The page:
Sen. Brian SchatzBrian Emanuel SchatzCoordinated federal leadership is needed for recovery of US travel and tourism Senate Democrats call for ramped up Capitol coronavirus testing Hillicon Valley: Facebook, Twitter's handling of New York Post article raises election night concerns | FCC to move forward with considering order targeting tech's liability shield | YouTube expands polices to tackle QAnon MORE (D-Hawaii) tweeted: "The CDC just published scientifically valid information and then pulled it off their website and this is very likely a scandal."

Rep. Rosa DeLauroRosa Luisa DeLauroCongress must repeal tax breaks for the wealthy passed in CARES Act Century of the Woman: The Fight for Equal Pay Female lawmakers, officials call for more women at all levels of government to improve equity MORE (D-Conn.) pointed to the bigger problem.

"Enough is enough. @CDCgov, this constant ping pong only erodes the public confidence at a time when you should be the most trusted public health voice," DeLauro tweeted.

Read more here.

Government watchdog finds supply shortages are harming US coronavirus response

Shortages of supplies and equipment are harming the U.S.'s COVID-19 response almost six months into the pandemic, a government watchdog said in a report issued Monday.

The Government Accountability Office (GAO) found that states are still facing shortages of protective equipment and testing supplies because of high global demand and the limited production of those items within the U.S, despite “numerous, significant efforts” taken by the federal government.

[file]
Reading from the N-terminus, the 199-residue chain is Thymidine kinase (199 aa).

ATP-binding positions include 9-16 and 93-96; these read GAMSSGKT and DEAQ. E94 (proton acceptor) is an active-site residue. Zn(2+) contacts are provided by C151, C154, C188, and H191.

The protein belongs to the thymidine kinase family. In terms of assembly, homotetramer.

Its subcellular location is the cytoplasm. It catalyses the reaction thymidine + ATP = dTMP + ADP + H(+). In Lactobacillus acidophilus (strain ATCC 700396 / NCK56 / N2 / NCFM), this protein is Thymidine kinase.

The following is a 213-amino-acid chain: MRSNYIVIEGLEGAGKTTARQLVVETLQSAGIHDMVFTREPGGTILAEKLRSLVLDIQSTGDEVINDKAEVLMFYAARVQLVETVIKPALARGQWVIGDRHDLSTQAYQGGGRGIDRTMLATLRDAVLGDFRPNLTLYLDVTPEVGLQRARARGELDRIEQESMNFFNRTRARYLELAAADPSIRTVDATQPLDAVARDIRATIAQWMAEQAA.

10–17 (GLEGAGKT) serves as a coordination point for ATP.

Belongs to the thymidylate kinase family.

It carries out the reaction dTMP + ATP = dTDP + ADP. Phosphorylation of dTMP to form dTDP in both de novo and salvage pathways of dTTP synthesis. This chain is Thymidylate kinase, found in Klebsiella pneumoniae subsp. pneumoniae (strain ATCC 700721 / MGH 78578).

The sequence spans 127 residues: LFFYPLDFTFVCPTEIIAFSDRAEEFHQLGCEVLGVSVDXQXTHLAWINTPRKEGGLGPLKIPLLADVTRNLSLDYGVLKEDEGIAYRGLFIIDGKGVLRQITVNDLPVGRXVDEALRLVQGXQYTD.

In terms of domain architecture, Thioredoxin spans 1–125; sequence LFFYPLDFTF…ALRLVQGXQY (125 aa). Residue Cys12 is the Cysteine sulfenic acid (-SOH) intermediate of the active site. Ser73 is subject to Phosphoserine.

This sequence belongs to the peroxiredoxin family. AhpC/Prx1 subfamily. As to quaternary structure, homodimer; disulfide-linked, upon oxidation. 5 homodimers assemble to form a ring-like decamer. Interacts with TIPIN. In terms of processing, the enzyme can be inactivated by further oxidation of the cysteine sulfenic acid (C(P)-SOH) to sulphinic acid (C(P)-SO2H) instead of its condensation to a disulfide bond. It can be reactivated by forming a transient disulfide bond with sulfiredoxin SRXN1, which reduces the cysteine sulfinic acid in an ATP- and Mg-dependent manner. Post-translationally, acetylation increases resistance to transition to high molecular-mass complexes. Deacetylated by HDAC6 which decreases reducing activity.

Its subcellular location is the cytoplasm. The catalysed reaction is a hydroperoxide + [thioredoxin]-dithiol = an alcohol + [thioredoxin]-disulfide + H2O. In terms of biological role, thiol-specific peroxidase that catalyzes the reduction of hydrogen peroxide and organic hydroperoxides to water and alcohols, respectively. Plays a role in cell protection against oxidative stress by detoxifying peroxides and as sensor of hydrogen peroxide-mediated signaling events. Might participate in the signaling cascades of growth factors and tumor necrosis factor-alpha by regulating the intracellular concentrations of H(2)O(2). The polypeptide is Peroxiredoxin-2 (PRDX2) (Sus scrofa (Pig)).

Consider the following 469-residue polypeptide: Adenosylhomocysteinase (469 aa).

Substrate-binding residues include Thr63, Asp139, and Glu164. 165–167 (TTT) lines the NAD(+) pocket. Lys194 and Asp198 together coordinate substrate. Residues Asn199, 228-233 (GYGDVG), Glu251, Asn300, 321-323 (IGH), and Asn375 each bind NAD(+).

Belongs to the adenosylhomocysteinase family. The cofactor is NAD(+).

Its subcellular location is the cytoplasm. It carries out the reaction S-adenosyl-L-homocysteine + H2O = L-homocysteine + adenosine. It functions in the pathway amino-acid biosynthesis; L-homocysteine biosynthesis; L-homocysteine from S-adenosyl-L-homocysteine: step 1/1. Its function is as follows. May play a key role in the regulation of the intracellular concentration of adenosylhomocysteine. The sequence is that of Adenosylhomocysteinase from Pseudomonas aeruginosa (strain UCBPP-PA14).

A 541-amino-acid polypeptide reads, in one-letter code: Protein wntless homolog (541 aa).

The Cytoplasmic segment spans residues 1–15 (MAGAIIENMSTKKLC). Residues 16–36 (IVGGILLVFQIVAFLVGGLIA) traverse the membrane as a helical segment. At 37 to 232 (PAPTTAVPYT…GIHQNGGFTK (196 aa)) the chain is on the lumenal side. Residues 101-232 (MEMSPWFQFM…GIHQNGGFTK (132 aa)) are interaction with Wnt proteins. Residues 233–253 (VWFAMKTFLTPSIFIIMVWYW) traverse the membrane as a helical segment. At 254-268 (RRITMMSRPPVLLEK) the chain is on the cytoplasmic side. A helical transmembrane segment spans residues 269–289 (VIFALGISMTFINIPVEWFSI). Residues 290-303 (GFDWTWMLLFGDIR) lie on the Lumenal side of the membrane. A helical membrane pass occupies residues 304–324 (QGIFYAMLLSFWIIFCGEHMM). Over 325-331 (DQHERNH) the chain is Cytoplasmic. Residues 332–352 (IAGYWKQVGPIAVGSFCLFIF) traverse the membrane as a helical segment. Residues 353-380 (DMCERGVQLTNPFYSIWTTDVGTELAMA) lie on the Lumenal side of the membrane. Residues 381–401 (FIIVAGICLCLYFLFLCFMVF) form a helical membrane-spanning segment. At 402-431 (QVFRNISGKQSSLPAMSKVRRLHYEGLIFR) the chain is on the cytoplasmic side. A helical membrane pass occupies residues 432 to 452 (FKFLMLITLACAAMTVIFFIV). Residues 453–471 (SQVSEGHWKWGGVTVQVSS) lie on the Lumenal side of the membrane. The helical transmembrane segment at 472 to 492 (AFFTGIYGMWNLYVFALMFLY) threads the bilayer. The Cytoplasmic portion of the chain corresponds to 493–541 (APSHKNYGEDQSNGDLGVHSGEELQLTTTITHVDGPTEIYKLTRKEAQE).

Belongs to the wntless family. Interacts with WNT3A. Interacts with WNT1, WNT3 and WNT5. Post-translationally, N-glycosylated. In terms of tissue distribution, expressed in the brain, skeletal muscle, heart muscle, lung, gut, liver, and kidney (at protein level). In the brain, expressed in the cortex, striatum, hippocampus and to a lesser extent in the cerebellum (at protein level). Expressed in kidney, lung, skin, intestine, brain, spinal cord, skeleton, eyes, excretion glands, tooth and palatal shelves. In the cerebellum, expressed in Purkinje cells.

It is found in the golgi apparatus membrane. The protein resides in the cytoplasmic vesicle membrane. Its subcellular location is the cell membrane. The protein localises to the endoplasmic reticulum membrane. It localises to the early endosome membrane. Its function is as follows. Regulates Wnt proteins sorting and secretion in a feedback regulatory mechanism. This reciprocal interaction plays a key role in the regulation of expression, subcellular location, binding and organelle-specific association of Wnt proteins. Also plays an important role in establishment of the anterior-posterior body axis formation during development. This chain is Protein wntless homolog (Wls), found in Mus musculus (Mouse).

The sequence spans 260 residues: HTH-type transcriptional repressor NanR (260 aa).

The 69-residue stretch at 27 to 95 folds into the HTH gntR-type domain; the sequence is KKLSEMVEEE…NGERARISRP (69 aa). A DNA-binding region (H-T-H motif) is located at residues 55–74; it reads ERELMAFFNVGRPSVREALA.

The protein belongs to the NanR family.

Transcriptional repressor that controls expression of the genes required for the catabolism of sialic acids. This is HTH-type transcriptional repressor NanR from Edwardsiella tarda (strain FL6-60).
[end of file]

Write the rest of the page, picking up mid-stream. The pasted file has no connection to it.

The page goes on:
“Testing supply shortages have contributed to delays in turnaround times for testing results,” the report reads. 

“Delays in processing test results have multiple serious consequences, including delays in isolating those who test positive and tracing their contacts in a timely manner, which can in turn exacerbate outbreaks by allowing the virus to spread undetected.” 

Why it matters: The Trump administration has largely deferred the COVID-19 response to the states, but it tries to mitigate supply chain shortages and sends shipments of masks, tests and other gear to help with the response. 

But state officials also told the GAO they are having trouble getting answers from the federal government on supply requests, which makes it more difficult to plan for the future. 

Read more here.

As virus pummels US, Europe sees its own spike


Europe, which for a while was doing much better than the United States, is now seeing some major new outbreaks. 

What it means: Easing up on restrictions too forcefully can lead to new spikes, both in the US and overseas.

Israel, which was earlier seen as a success story, is now imposing a new three-week lockdown as it tries to halt a surge in cases.

France and Spain, which had flattened their initial outbreaks with strict lockdowns early this year, are experiencing new spikes after reopening, and both countries now have more new cases per day than the U.S., when adjusted for population, according to data compiled by Our World in Data.